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Auto | Maintaining Your Car
The Cause Of Potholes And How To Handle Damage


Seasoned drivers will be all too familiar with the sensation of being jarred and gripping the steering wheel tight as their vehicle THUD THUDS over a fresh pothole. Then there are the familiar seconds afterwards where we sit and wonder if anything was damaged. We listen closely to the sounds the vehicle makes and feel cautiously, moving our steering wheel to see if anything feels out of place, like a damaged tire or wheel.

Potholes are an unfortunate reality every driver eventually encounters. In this article, we’ll take a closer look at what causes potholes, how to spot them, and steps you can take to avoid damaging your vehicle driving over them.


Potholes are the result of wet soil underneath asphalt creating structural weakness. When moisture gets into the soil under road surfaces, as vehicles continually cross these patches of weakened asphalt, they create divots in the pavement. These divots eventually crack and break loose. Pieces of asphalt are then gradually removed by the crossing traffic, resulting in a hole in the pavement.

In parts of the country that regularly experience temperatures that freeze and thaw repeatedly, water that has worked its way into cracks in asphalt expands as it freezes, deepening the cracks and pushing loose asphalt aside. As the freezing/thawing cycle continues over time, cracks become larger and vehicles crossing will eventually create a pothole.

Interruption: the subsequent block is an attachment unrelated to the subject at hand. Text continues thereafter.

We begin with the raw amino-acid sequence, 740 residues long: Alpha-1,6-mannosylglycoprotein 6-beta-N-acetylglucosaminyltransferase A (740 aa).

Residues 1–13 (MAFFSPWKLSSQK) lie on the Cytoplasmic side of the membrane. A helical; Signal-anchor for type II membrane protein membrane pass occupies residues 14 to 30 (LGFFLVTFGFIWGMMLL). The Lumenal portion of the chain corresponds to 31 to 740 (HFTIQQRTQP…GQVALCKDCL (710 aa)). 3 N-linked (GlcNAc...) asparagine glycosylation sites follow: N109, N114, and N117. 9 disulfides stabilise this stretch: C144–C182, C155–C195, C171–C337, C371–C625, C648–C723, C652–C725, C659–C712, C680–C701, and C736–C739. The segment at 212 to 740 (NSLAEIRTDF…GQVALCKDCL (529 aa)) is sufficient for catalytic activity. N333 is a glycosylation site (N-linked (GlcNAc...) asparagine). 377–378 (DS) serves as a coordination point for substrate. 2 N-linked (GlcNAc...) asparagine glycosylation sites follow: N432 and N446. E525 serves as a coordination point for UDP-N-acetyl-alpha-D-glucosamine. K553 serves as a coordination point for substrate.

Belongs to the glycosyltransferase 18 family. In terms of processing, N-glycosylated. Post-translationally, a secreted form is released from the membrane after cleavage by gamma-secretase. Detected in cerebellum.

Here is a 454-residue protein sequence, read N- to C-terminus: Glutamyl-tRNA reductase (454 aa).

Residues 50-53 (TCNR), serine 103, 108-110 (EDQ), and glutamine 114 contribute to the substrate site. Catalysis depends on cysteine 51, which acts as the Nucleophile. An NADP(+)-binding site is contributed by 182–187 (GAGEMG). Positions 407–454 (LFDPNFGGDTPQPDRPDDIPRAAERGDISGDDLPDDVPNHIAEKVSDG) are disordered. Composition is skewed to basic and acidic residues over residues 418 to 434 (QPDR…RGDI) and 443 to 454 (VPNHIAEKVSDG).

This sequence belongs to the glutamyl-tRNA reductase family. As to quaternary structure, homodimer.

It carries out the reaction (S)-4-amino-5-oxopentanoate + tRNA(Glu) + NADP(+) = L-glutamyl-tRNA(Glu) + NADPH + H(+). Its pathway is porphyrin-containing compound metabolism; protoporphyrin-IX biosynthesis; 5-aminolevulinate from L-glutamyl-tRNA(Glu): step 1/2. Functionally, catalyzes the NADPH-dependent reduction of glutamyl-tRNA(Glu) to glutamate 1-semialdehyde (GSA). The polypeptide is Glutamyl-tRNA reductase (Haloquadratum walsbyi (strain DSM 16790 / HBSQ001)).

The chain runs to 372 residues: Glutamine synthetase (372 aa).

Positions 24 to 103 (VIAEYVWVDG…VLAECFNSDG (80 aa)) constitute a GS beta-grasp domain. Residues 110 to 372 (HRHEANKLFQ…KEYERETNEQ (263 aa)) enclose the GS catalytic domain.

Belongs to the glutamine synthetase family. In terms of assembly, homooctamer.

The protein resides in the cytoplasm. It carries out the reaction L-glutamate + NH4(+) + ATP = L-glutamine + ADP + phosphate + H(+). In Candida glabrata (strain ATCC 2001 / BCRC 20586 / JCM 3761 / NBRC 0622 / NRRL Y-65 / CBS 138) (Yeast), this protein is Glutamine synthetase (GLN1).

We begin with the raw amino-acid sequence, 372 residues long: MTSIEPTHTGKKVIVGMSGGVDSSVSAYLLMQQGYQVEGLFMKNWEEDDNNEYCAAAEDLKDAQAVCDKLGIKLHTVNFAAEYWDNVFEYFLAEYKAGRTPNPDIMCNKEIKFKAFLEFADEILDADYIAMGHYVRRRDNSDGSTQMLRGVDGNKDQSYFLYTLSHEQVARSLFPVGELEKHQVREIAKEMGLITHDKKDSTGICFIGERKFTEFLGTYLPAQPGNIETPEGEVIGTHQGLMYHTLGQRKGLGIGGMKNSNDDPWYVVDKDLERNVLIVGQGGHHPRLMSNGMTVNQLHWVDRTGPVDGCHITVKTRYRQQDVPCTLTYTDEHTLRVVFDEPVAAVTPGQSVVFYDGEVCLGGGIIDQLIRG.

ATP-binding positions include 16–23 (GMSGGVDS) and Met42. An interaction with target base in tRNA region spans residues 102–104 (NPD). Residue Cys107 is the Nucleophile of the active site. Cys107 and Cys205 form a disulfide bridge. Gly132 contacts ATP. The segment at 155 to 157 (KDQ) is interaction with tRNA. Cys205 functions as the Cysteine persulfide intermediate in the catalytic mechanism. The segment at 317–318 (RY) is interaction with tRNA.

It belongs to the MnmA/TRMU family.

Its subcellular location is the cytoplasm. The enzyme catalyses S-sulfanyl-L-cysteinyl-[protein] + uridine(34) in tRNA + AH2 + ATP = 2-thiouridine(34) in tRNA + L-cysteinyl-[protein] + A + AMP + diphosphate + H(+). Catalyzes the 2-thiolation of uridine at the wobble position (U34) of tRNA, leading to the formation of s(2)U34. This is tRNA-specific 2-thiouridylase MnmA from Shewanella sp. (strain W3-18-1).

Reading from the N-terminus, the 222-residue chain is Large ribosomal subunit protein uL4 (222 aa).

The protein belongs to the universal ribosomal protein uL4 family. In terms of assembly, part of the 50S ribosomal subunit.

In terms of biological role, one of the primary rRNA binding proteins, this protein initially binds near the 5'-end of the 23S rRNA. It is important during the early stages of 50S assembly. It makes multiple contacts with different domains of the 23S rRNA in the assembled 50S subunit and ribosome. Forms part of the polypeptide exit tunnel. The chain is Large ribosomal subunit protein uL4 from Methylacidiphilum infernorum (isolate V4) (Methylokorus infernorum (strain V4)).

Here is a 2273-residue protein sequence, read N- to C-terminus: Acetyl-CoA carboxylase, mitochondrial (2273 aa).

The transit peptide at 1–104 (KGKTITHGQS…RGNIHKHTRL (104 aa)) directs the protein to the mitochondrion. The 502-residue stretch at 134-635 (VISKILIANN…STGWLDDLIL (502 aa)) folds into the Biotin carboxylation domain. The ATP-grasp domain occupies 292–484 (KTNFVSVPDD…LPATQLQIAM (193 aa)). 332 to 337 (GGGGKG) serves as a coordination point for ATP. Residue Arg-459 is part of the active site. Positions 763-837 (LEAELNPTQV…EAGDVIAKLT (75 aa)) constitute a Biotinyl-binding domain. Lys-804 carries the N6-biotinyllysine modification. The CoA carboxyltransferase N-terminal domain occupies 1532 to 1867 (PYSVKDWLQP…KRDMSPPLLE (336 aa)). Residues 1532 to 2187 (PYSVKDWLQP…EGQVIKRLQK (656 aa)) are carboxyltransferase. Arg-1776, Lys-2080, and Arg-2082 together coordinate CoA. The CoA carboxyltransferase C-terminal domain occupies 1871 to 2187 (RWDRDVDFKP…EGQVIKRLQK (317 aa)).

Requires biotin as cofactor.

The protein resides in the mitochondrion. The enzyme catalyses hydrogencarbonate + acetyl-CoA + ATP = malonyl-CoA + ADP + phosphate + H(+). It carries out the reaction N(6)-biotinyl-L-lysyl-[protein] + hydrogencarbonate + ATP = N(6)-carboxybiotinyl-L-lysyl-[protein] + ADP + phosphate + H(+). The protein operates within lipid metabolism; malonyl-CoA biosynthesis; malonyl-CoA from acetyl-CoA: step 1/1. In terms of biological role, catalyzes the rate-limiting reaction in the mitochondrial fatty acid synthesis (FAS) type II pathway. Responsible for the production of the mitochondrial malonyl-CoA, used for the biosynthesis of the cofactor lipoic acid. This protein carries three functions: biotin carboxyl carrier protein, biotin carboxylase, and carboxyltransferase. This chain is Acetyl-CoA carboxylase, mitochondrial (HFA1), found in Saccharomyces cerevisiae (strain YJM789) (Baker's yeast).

The lower your vehicle rides to the ground, the more susceptible it will be to pothole damage. A lower ride means lower clearance on the undercarriage of your car. If you drive a lowered vehicle or performance sports car, extra attention needs to be devoted to avoiding potholes to avoid damage. Not only can your wheel assembly or tires be damaged, but components like your exhaust can be crushed or scratched, leading to rust formation and possibly performance issues down the road.

Similarly, vehicles with customized wheels, low-profile tires, or other cosmetic and performance enhancements can be more prone to damage when hitting a pothole. Although no one ever wants to drive over a pothole, if you’ve invested a lot into the performance or cosmetics of your vehicle, keep in mind that hitting a pothole may wind up being very expensive for you.
Tire hit Pothole

While low profile tires (shorter sidewalls) give drivers enhanced handling and performance, they significantly increase the chances of damage when striking a pothole. With their shortened tire walls and the fact that their treads sit closer to the wheel, there is simply less tire and air to protect your wheel, suspension, ball joints, and more from the impact of a pothole.

High profile tires (taller sidewalls) like those found on pickup trucks or some SUV’s provide the most protection due in part to their rugged construction but also because higher sidewalls and rugged treads give them extra padding to protect your wheel assembly and tires from damage.
Many Potholes

While tires certainly bear the brunt of many pothole strikes, it’s important to remember that your vehicle is comprised of thousands of delicate parts, many of which reside in the wheel assembly and are critical to your vehicle working properly.